Who is Navajo Nation Oil & Gas (NNOGC)?
Founded in 1993, NNOGC is a Section 17 entity of the Navajo Nation. The overwhelming majority of our staff are Navajo Nation citizens (more than 93%). Based in St. Michaels, Arizona, NNOGC is a ﬁnancially strong company with millions in reserves to invest in future growth projects. NNOGC’s business is based in oil and gas developments, pipeline operations and convenience stores. The company is managed by an experienced team with an average of 30-plus years in the oil and gas industry. The management team reports to seven Board of Directors who must pass stringent requirements to be eligible for membership. The company also reports to ﬁve Shareholder Representatives who are members of the Navajo Nation Council and are designated by the standing committees to provide oversight to NNOGC. They each receive a small meeting stipend for their efforts to ensure alignment with the Nation.
What is helium?
Helium is a colorless, odorless, tasteless, and non-toxic inert gas which has limited to no reactive capabilities. It is not a fossil fuel and therefore has no carbon footprint. It is found underground and in the air we breathe.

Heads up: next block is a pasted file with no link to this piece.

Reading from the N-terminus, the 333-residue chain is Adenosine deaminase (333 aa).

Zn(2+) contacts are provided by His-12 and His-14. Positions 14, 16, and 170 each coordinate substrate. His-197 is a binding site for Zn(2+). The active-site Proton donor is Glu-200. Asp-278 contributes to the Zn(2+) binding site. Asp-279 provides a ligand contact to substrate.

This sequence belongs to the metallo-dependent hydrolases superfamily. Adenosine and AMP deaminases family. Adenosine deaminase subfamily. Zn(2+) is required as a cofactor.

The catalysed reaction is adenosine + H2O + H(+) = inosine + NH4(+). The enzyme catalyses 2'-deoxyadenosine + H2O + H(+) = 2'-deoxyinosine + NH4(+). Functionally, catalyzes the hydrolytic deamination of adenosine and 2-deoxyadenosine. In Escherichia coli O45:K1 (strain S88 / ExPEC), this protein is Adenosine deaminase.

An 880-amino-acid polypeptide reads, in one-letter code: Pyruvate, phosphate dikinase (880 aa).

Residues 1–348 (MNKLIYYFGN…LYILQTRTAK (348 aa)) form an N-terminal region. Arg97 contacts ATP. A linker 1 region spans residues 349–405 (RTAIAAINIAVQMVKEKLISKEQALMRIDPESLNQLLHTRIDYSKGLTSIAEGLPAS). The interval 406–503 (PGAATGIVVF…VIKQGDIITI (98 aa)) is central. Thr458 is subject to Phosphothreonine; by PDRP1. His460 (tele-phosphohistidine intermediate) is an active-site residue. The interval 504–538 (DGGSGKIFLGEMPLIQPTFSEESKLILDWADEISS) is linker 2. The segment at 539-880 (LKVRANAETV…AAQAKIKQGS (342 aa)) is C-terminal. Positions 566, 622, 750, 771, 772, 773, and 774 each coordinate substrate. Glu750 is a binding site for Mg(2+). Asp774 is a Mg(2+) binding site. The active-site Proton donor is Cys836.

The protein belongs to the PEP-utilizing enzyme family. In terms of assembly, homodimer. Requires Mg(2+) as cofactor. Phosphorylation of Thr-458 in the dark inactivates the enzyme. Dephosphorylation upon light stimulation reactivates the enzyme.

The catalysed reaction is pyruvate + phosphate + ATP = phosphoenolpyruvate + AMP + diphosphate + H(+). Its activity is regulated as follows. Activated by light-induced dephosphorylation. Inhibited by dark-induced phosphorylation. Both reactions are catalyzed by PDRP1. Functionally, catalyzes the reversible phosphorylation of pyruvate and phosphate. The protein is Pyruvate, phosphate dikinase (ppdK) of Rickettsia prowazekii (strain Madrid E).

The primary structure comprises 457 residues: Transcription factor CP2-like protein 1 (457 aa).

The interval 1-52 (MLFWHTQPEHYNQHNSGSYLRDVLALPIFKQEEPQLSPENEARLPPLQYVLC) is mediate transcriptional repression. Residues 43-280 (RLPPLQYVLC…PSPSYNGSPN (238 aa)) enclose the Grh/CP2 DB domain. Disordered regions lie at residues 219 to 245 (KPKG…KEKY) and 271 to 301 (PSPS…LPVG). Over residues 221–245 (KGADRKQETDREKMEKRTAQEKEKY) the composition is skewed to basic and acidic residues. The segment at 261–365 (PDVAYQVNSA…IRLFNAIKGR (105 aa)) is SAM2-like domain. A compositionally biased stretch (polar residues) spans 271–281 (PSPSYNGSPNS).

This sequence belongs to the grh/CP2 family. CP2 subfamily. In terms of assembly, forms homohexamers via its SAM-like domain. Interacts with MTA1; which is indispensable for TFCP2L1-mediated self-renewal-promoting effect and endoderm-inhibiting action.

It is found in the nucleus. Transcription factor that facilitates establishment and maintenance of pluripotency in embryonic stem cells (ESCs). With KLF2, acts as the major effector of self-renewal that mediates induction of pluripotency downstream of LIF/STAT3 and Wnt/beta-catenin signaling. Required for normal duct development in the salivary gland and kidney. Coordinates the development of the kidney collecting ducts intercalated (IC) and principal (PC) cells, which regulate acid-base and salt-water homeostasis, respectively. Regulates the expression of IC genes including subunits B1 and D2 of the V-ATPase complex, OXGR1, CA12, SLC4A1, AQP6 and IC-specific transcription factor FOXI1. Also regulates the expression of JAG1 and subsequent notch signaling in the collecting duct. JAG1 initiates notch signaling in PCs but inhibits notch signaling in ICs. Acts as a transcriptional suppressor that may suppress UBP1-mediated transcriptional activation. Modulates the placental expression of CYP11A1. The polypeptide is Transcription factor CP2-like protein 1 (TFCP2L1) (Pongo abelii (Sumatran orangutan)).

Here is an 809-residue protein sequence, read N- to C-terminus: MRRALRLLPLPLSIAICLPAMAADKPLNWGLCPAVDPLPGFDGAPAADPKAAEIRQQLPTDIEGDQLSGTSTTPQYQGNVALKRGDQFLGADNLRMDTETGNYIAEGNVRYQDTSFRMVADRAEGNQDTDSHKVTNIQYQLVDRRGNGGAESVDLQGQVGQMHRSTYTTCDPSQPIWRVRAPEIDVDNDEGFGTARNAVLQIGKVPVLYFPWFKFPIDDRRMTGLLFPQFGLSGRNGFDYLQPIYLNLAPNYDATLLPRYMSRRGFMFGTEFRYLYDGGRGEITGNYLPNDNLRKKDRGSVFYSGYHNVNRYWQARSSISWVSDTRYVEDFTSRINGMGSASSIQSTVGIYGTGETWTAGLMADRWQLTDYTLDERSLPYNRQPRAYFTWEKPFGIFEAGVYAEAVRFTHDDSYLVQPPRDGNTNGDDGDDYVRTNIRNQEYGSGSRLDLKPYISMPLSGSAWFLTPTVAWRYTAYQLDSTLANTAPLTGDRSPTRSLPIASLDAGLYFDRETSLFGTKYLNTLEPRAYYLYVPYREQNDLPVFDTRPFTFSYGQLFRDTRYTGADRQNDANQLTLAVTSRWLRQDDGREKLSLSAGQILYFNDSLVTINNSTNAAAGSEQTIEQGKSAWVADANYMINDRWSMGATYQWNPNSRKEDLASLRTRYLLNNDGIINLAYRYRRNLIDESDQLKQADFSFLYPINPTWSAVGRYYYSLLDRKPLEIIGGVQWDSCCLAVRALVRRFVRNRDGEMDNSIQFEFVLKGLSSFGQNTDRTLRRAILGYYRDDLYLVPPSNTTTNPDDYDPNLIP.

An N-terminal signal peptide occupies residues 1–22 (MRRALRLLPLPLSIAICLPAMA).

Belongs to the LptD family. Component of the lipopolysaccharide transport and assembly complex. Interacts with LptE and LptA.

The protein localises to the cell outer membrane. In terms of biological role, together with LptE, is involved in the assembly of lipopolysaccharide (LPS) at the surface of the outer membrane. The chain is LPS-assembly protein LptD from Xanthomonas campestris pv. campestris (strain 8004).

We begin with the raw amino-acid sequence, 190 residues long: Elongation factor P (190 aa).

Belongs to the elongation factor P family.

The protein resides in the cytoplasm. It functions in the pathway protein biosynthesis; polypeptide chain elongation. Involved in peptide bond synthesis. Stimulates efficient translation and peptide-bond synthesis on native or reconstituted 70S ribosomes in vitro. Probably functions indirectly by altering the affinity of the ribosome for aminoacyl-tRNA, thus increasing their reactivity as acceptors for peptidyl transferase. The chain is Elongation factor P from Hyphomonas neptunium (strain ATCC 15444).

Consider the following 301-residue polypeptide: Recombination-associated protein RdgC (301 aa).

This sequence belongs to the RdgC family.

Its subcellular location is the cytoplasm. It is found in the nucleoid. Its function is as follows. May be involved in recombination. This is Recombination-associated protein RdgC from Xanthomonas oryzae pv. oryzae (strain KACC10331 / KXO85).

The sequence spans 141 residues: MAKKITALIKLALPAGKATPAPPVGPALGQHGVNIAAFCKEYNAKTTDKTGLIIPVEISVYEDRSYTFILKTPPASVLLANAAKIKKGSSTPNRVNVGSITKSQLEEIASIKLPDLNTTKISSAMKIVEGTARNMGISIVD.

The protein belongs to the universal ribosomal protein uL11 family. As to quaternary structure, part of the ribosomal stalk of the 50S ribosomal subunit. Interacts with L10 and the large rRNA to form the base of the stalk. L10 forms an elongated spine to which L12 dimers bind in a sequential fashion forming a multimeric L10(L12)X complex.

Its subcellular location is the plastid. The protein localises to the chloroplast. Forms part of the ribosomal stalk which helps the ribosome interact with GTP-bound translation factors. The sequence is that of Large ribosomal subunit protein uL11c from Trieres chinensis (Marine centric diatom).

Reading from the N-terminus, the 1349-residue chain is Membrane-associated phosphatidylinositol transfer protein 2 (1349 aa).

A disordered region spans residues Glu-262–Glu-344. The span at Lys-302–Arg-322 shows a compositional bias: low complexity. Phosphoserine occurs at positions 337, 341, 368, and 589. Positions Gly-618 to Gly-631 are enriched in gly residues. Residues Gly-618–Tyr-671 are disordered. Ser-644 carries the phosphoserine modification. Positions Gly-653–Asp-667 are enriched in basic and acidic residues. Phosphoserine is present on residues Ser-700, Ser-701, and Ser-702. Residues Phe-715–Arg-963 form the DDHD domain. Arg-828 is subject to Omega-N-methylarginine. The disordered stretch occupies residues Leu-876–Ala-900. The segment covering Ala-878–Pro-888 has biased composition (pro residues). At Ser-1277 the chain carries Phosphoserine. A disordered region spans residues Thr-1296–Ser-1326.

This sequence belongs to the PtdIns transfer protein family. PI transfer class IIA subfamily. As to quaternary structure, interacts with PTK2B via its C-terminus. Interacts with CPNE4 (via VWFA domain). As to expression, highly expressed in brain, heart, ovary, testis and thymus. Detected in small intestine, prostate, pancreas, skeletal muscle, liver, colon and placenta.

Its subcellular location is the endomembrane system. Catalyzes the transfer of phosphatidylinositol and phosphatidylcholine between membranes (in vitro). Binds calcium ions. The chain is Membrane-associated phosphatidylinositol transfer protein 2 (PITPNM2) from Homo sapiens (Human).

Why does NNOGC want to explore helium on the Navajo Nation?
Helium is considered an exhaustible natural resource for which there are limited or no substitutes. The resource emits from Mother Earth constantly, but is only trapped in large enough quantities in certain areas. The Navajo Nation happens to be one of those areas, with concentrations as high as 7 to 8% of the gas stream. This concentration can yield signiﬁcant economic beneﬁts to the Navajo People without negatively impacting the environment. In addition, helium exploration supports many humanitarian needs such as treating respiratory ailments, medical research and MRI operation, and climate research and forecasting.
What is the process for Operating Agreements with the Navajo Nation Council?